The Raya Dunayevskaya Collection: Marxist-Humanist Archives

Dunayevskaya, Raya
Resource Type:  Website
Cx Number:  CX17896

The papers of Raya Dunayevskaya (1910-1987), a Marxist theoretician know for her contributions to Marxist-Humanism.



Marxist-Humanism is the overall title of the body of ideas expressed in the ten volumes and two appendices on deposit with the Labor History Archives of Wayne State University. They extend over a 40-year period from 1941 to 1981. Theoretically they have been worked out in the following major publications by Raya Dunayevskaya: Marxism and Freedom, From 1776 Until Today (1958, 1964; the latter edition contained a new chapter, “The Challenge of Mao Tse-tung”); Philosophy and Revolution: From Hegel to Sartre, and from Marx to Mao (1973); and the new book going to press, Rosa Luxemburg, Women’s Liberation, and Marx’s Philosophy of Revolution.

The entire collection is divided into two Parts.

Part One covers Marxist-Humanism in its origin as State-Capitalist theory: (1) as that theory was developed by its founders, J.R. Johnson (C.L.R. James) and Freddie Forest (Raya Dunayevskaya), within the Trotskyist movement, 1941-1951; and (2) as the State-Capitalist Tendency existed independently from the Trotskyist movement, 1951-1955. The designation “State-Capitalist” was, naturally, intended for the Russian economy, not for the Tendency that made the analysis and to whom the role of labor was pivotal. Dunayevskaya, from the very beginning, analyzed labor in the form in which Marx articulated it as Alienated Labor in his now-famous 1844 Humanist Essays. (See “Labor and Society” Vol. I, Section II.) But the full development of Humanism in our age was made possible only after C.L.R. James broke from the Tendency in 1955. (See Vols. III and IV.) The twin aims of what was to become Marxism and Freedom were to discover the American roots of Marxism and to re-establish Marxism in its original form, which Marx called “a thoroughgoing Naturalism or Humanism.”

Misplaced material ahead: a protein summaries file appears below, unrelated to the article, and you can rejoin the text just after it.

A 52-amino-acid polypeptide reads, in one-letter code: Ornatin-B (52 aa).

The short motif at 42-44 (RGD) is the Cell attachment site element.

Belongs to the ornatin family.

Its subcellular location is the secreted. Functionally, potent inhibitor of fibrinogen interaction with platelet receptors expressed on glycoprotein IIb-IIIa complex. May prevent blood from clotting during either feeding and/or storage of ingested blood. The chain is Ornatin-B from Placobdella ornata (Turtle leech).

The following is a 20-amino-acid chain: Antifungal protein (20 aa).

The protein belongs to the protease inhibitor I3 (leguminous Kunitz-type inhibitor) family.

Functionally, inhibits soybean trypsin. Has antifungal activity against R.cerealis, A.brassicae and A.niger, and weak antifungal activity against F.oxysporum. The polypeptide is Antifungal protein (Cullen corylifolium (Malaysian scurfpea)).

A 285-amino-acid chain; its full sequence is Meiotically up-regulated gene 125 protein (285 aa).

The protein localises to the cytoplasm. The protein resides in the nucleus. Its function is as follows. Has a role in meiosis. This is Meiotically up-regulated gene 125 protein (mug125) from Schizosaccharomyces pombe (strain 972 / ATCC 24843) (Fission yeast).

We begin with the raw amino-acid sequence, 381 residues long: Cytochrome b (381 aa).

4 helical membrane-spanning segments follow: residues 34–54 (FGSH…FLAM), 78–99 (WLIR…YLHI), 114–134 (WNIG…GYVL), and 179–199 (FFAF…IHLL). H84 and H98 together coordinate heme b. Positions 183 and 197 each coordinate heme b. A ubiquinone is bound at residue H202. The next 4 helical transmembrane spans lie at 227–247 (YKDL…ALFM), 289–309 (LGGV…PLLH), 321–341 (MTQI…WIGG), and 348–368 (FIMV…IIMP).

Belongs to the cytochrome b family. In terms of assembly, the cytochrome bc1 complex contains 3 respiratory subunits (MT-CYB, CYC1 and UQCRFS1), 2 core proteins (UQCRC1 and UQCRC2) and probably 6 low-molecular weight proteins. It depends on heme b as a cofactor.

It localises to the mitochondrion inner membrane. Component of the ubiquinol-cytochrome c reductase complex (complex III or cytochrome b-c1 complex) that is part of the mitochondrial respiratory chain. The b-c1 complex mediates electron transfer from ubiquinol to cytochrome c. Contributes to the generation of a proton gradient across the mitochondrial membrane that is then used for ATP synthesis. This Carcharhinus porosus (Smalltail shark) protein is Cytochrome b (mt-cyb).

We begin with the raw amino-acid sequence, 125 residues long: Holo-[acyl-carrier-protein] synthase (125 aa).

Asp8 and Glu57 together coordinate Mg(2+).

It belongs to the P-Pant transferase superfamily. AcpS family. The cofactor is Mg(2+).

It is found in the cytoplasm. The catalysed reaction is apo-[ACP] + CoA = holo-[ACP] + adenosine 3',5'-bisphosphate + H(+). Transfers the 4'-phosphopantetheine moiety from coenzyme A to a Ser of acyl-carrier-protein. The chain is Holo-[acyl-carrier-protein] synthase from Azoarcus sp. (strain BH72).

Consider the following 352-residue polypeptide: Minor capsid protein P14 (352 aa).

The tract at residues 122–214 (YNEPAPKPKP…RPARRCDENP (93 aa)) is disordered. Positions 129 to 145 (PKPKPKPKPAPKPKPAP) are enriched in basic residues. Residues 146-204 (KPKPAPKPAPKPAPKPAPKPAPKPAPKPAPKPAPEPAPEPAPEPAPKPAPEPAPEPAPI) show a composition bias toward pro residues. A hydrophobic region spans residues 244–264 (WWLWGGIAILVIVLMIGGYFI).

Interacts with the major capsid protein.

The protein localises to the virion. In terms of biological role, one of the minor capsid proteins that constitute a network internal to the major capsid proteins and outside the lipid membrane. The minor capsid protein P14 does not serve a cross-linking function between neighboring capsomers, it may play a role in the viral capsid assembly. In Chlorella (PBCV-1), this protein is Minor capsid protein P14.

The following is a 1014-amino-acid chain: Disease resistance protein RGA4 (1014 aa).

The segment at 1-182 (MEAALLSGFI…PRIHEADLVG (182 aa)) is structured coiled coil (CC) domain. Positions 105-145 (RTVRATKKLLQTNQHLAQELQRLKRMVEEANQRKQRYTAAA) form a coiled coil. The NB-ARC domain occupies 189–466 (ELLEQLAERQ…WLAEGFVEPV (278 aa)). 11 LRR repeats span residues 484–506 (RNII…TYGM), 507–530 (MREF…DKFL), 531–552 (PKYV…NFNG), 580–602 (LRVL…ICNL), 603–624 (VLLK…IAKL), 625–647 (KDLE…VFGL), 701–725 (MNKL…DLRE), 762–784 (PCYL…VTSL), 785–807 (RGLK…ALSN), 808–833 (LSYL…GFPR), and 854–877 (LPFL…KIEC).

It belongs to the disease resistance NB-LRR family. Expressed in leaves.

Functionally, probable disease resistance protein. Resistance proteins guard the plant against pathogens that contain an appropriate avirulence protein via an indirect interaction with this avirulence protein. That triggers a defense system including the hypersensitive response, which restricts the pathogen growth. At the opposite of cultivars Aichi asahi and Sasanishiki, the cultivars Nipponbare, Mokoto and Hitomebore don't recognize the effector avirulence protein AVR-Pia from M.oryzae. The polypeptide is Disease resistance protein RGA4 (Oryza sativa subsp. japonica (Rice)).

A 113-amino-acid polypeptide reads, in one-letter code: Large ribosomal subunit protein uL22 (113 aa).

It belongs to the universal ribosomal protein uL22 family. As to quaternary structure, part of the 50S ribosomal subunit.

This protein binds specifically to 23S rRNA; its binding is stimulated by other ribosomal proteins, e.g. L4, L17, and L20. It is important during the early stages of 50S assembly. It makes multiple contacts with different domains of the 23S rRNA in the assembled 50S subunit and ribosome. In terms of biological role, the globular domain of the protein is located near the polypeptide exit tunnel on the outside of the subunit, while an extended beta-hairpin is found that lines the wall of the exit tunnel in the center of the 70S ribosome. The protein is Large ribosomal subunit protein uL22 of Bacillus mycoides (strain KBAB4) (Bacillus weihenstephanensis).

The Appendix to Part One, “Leon Trotsky: Letters, Conversations, Unpublished Documents,” includes:

(1) Leon Trotsky’s letter to Dunayevskaya that accepts her as his secretary and then acknowledges her work on behalf of the Russian Bulletin of the Left Opposition as well as some research work regarding Stalin;
(2) the translations she made during her stay in Mexico;
(3) a very rare copy of the Bulletin in the form in which it was published for underground transmission to Russia.

Part Two–which includes Volumes IV through X, and an Appendix to the whole containing the entire collection of “Two Worlds” columns–covers the period 1955 to 1981, and details the development of Marxist-Humanism as philosophy and as an organization, News and Letters Committees.

The 1955 split between the two founders of the State-Capitalist Tendency did not break the continuity of ideas. On the contrary. Between the death of Stalin in March 1953, and the spontaneous outburst of the first mass revolt under state-capitalist totalitarianism in East Berlin on June 17, 1953, came the philosophic breakthrough which discerned in Hegel’s “Absolute Idea” a movement from practice to theory as well as the movement from theory to practice. The split allowed some fresh air to come in, with the majority of the group, especially the workers, following Dunayevskaya, both theoretically on Humanism and practically in the establishment of a new paper, News & Letters, to be edited by a Black production worker, Charles Denby, author of Indignant Heart: A Black Worker’s Journal. The new paper was first published under the motto taken from Marx’s Humanist Essays: “The Root of Mankind is Man.” As the Women’s Liberation Movement arose, the motto chosen came from Marx’s Capital: “Human Power is its own End.” Women had been singled out in 1956 in the very Constitution of Marxist-Humanism as one of the four forces of the American Revolution, rank-and-file labor, Black masses, and Youth being the other three.